The Second Diwan comprises mainly prose, interspersed with poetry, written by genteel scholars to edify a literate audience on customs and social graces of foreign peoples. Still read are the travel diaries and   journals, the most famous of which is by Ibn Battuta (1304-1369) who voyaged over thirty years from his home in Tangier all the way to China. His accounts are far more informative than those of Marco Polo.
Equally enlightening to his time and ours are the travel diaries of Al-Hasan Ibn Muhammad al- Wazzan al-Fasi known to the West by his baptised name of Leo Africanus (1488-1554).

Ibn Khaldun (1332-1406) from Tunis and Cairo wrote on the craft of poetry anticipating Mallarmé’s dictum, [C]e n’est point avec des idées que l’on fait des vers…. C’est avec des mots” by writing “Both poetry and prose work with words, and not with ideas. The ideas are secondary to the words. The words are basic.” And: “Poetry is eloquent speech built upon metaphoric usage, and descriptions.”

The Third Diwan is titled ‘The Long Sleep and the Slow Awakening’. The excerpts demonstrate the “stagnation of literary genres” between the 14th-19th centuries, following the fall of Granada in 1492 to the forces of Ferdinand and Isabella. Cultural output was further stunted by the Ottoman Empire rule. In its place, however, rose popular verse and song – devotions of love and chivalry called the melhun – still
performed today.

The Fourth Diwan (‘Resistance and Road to Independence’) however, signals the reawakening at the time of colonisation by Spain, Italy and France in the late 19th - mid -20th centuries. Brutal wars in favour of independence and against post-colonial dictatorships led to hundreds of thousands of deaths. We still feel the reverberations in our era’s so-called ‘Arab Spring’. Francophone poets were inspired by French literature, Sahwari by Spanish, and yet were at the forefront of resistance to colonial rule.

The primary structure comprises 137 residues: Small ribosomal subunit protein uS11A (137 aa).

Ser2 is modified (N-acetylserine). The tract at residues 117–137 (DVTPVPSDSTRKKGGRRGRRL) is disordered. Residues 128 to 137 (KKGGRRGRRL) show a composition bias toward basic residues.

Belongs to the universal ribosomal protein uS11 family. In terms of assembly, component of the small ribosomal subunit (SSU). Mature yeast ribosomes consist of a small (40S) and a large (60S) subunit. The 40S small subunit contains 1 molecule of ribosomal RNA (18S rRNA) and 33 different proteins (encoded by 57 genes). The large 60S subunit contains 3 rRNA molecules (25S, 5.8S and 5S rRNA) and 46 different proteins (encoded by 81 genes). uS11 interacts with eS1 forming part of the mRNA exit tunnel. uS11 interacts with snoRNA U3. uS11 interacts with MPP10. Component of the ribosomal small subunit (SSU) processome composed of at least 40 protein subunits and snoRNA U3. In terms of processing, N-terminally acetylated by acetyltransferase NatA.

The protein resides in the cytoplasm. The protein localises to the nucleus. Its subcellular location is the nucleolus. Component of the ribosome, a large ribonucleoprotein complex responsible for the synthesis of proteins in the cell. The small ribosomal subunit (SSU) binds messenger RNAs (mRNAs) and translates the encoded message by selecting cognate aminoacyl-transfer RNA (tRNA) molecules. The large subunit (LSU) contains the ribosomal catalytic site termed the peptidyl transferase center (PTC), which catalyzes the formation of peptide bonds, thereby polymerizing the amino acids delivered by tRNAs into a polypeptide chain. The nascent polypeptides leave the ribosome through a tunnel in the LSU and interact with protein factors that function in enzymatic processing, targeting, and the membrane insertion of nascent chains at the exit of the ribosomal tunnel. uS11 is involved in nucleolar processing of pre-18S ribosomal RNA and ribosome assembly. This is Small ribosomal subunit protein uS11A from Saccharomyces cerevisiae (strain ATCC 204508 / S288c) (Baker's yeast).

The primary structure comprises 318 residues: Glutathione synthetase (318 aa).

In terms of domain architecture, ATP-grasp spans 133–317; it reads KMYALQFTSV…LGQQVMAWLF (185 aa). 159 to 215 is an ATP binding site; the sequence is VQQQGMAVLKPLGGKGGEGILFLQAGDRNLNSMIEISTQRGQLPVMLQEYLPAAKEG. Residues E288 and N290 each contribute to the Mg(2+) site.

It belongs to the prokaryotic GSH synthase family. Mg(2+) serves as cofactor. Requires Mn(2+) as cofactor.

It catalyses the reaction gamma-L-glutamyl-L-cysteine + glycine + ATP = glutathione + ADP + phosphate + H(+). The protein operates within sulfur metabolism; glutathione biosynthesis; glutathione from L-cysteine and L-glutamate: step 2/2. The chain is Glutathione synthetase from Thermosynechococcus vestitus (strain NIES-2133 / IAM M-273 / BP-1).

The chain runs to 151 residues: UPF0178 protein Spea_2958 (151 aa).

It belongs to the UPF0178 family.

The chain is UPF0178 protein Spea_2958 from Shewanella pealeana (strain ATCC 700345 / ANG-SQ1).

The Algerian Jean Sénac (1926-1973) was one of the most prolific and articulate of North African poets, writing politically inspired poems (‘Dawn Song of My People’, ‘The July Massacres’. In ‘News in Brief’ Sénac writes: ‘Bidonvilles bidonvilles/ in the thistles anger/ builds its nest/ bidonville// One night a scream in the city/ freedom/ a thousand tigers lying in wait/ awake the stubborn foreheads…. Whose fault/ a man’s/ accused of screaming/ accused of killing// It’s but an abscess draining/ bidonvilles/ freedom// It’s but an ear of wheat rising/ in the blood/ toward the good.’ Sénac was assassinated. Murder of poets is an instrument of oppression around the world, carried out by dictatorial regimes and by religious fundamentalists alike. The
first opposes any insurrection; the other all modernity.

Although Martinique-born, psychiatrist Franz Fanon (1925-1961) is better known as an Algerian, author of ‘Wretched of the Earth’, writing on the psychopathology of colonialism. In the excerpt from ‘On National Culture’ he severely criticises the “colonized intellectual” who instead of returning to some nostalgic prelapsarian past must use literary talents to galvanize the people who are oppressed now. A poet who
responded to this call was Kateb Yacine (1929-1989), of Berber ancestry, who created a powerful Maghrebian vernacular literature for every medium.

The Fifth Diwan comes in two parts, both titled, ‘Make It New: The Invention of Independence.’ Authors are presented by country, dealing with colonial and postcolonial violence and oppression – the‘poetry of responsibility’– up to and including the current ‘Arab Revolution’, which had its start in Tunisia. (Between the sections are works by notional exiles such as Paul Bowles, Jacques Derrida and Jacques Berque.)

Many of the poets risked or lost their lives in speaking truth to power. Tahar Bekri defied the oppressors: ‘All these leaves that fall to the tyranny/ Of winter don’t prevent the bird from perching// On the branches free and invincible/ His song fed on snow and sun’. Moncef Mezghanni excoriated poets who toady up to the regime, seduced by golden pens and silver inkwells, ‘and finally a pile of paper money’. The mother of one such poet interrupts his public reading by shouting ‘With a duck’s feather/ he used to write poems of gold,/ but with a golden pen/ he has only written/ a duck’s speech’.